Authors: Eleanor Prescott
Tags: #Literature & Fiction, #Contemporary, #Contemporary Fiction, #Literary
First published in Great Britain in 2013 by
55 Baker Street
7th Floor, South Block
Copyright © 2013 Eleanor Prescott
The moral right of Eleanor Prescott to be identified as the author of this work has been asserted in accordance with the Copyright, Designs and Patents Act, 1988.
All rights reserved. No part of this publication may be reproduced or transmitted in any form or by any means, electronic or mechanical, including photocopy, recording, or any information storage and retrieval system, without permission in writing from the publisher.
A CIP catalogue record for this book is available from the British Library
ISBN 978 0 85738 717 2 (PB)
ISBN 978 0 85738 718 9 (EBOOK)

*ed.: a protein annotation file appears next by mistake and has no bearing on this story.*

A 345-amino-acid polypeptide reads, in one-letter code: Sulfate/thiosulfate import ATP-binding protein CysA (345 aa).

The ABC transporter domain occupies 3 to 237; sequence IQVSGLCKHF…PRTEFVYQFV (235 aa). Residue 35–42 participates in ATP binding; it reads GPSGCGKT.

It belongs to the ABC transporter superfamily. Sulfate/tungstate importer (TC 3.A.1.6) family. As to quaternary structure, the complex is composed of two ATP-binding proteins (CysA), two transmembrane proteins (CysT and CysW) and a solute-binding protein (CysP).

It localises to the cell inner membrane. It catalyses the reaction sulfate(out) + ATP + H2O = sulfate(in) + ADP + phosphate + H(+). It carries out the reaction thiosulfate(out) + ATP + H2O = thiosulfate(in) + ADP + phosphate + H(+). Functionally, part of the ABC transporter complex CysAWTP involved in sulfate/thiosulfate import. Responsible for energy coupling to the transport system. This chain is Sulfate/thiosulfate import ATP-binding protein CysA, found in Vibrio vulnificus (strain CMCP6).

This book is a work of fiction. Names, characters, businesses, organizations, places and events are either the product of the author’s imagination or are used fictitiously. Any resemblance to actual persons, living or dead, events or locales is entirely coincidental.
You can find this and many other great books at:
Eleanor Prescott worked in PR for ten years. She lives in Kent with her husband, son and daughter.
Could It Be I’m Falling in Love?
is her second novel.
Also by Eleanor Prescott
Alice Brown’s Lessons in the Curious Art of Dating
‘It’s awful to be famous and then not famous.’
To Gerran and Carrie
All references to real-life celebrities, TV programmes, radio shows, newspapers, magazines and the like are entirely made up and should be treated as nothing but whoppers.